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Oxygen (O2) is a colourless and odourless gas. It is vital for most life forms on earth. We absorb oxygen through the air we breathe. Medical oxygen is essential in hospital and clinical care for resuscitation and surgery and for various therapies. It is also mixed with nitrogen or helium to create underwater diving mixtures.
Oxygen is obtained on a commercial scale through the liquefaction and distillation of ambient air at air separation plants. A second purification process may be necessary if ultra-high purity levels are required. High-purity oxygen can also be produced through the electrolysis of water. Membrane techniques are suited to lower-purity requirements.
The main industrial application of oxygen is combustion. Many materials that do not normally burn in air will burn in oxygen so mixing oxygen with air greatly enhances combustion efficiency in iron and steel, non-ferrous, glass and concrete industries. It is widely combined with a fuel gas for cutting, welding, brazing and glass blowing, offering much higher flame temperatures and thus greater efficiency than just air. With oxyfuel, plasma and laser processes, a jet of gaseous oxygen is used to cut steel. Oxygen is also popular in thermal lancing to drill or cut through materials such as concrete, brick, stone and various metals.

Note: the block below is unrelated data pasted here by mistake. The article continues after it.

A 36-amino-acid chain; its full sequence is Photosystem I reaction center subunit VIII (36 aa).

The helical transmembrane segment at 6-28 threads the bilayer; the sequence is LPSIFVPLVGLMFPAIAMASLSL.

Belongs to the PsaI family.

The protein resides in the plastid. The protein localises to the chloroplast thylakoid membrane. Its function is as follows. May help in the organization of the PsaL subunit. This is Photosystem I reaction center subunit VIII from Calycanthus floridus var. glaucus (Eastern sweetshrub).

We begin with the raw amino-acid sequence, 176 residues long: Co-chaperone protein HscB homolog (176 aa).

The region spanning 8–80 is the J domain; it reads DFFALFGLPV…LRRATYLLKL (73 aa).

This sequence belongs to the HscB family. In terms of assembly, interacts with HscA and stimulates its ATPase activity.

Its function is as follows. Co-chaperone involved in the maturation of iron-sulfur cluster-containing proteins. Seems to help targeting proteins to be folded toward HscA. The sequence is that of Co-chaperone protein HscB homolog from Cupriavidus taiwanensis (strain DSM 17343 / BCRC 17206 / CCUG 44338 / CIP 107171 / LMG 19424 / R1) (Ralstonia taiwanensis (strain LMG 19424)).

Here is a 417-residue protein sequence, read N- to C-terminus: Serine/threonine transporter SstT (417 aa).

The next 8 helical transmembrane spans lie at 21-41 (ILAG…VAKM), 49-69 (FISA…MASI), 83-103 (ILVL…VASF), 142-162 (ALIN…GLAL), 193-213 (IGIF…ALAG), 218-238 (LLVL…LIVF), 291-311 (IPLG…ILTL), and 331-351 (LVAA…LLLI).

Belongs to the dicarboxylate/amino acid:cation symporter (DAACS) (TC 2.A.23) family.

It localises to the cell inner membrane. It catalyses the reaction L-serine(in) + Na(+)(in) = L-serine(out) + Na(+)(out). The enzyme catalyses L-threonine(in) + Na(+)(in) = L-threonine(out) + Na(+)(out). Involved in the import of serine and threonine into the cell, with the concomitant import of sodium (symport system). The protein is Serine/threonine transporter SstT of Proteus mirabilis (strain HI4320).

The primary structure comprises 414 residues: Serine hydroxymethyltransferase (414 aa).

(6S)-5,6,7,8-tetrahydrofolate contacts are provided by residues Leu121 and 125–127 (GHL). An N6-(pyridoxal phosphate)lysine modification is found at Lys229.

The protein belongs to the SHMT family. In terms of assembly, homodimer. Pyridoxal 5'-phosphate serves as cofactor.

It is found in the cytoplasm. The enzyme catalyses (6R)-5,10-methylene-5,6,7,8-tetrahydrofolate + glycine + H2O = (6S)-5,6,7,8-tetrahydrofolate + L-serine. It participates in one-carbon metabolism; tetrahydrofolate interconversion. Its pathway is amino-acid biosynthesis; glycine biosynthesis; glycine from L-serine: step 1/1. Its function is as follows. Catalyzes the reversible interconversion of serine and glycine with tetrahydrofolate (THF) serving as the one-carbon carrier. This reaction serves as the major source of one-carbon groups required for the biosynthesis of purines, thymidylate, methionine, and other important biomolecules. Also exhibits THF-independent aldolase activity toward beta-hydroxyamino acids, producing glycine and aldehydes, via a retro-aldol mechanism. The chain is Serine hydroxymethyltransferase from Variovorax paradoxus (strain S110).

Due to its ability to help stabilise the arc and reduce surface tension, oxygen is used as an ingredient in some shielding gas mixtures. The chemical industry relies on pure oxygen to increase the efficiency of oxidation reactions, for instance. High-purity oxygen is used in laboratories, process-control operations, gas-cooled nuclear reactors, metal analysis instruments, and in semiconductor and optical fibre production.
On the water treatment front, oxygen is an effective way of purifying waste water and treating sewage. Other applications include sealing glass ampoules in the pharmaceutical industry, oxygenation of water for aquaculture, modified atmosphere packaging (MAP) mixtures and liquid explosives.